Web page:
Competition for market-share starts with competing for attention. Consumers don’t pay attention to everything they see and remember even less. As Seth Godionce said ‘Your’e either remarkable or you’re invisible’. We each interact with hundreds of brands each day, Yet how many do you remember? Even high visibility in the market and big media-budgets don’t guarantee effect. Many brands have no chance at all of being remembered, because they are simply not memorable in their expression.
What works with people’s faces is also true for brands. Some people’s faces stand out and stick to your mind more than others. We also assume we can ‘read’ of lot of information about somebody’s character from his expression and style. Is someone friendly, tough, sweet, humorous or quirky? You should’t judge a book by it’s cover…but people do it anyway. How your brand (product, organization, shop) looks, has an equally huge impact. Rightly or wrongly, consumers deduce ‘insights’ about your brand based on how it looks.
Therefore people make snap judgments. It takes them only 0.02 – 0.05 seconds to determine whether something (like your brand) is worth to keep looking at – or divert their attention to something else (like your competitors). If you don’t stand out you’ll blend in Investing in a smart strategy and remarkable, memorable form pays itself back!.
Design impacts your return on branding Mediocre brand design can be a negative impact on your return on brand investments
- If the brand doesn’t visually stand out in the crowded marketplace, consumers will divert their attention to another brand.
- If ad may be striking, but the sender is unrecognizable (“I know that ad but I forgot which brand it came form”) your investment is down the drain
Express yourself, as long as it appeals to customers The face of your brand has to express what it stands for as well as appeal to its target audience. If I want to be perceived as tough business consultant, a romantic floral dress won’t contribute to my desired image. Even if the flowery dress fits my taste and character like a glove, my style won’t help me win the attention, trust and preference of my target clients.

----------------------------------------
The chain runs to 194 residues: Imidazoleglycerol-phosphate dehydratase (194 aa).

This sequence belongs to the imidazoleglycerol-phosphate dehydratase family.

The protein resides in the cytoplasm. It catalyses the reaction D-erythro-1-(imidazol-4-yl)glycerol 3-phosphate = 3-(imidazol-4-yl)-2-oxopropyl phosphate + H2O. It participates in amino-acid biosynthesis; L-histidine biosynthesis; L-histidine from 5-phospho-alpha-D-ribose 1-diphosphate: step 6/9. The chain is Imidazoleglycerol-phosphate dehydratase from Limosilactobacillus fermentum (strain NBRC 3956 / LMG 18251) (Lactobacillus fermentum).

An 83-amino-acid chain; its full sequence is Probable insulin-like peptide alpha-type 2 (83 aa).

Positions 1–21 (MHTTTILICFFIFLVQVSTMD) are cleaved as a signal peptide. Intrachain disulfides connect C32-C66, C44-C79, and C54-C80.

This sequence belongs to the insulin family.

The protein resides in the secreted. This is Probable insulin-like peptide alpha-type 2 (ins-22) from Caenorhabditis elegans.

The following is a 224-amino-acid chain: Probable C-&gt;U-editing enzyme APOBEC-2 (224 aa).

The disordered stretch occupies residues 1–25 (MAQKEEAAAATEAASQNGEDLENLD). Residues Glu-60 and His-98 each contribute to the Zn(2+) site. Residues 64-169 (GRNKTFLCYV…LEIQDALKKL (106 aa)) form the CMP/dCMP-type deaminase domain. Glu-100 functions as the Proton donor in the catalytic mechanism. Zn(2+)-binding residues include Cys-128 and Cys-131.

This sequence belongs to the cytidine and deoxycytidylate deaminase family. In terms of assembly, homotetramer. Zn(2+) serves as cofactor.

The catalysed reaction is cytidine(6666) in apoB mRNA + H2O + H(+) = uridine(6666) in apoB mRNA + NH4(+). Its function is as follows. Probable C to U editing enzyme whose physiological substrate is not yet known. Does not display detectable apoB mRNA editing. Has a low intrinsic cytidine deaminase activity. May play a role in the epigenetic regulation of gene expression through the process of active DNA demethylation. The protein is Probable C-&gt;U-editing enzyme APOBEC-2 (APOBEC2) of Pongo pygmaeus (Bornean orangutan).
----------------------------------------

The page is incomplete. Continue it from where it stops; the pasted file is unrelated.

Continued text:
When developing an effective visual brand identity (and tone of voice), the question is not what we personally judge to be ‘pretty’ or ‘ugly. The most important questions are: does it help us to stand out? Does it express the right message about our brand, and does it feel appealing to our target audience?
Images communicate without words If an image works for (or against) your brand, therefore, depends on the context. Effective design communicates without words what a brand stands for. It creates an expectation about the experience a product or service will give them.
Suppose these paintings would be logo’s two holiday parks. In which park you expect to have most fun?
Now what if the logos were for airline carriers? Which airline do you expect will be the most reliable and punctual?
Expressive design creates expectations Design can tell a story and create expectations about the experience a brand will give. With an expressive brand identity, every contact consumers have with the brand will reinforce the brand essence in their minds.
A brand style (visual as well as tone of voice) is more than a nice to have. An inalienable face helps you to stand out and be remembered. A brand’s style can be an important driver of customer preference (or distaste). The face of your brand has an impact on the choices they make and therefore sales and loyalty.
Bad design can be as memorable as good design. Brand have to decide HOW they want to be remembered – Ken Peters.
Good art inspires, good design motivates – Otl Aicher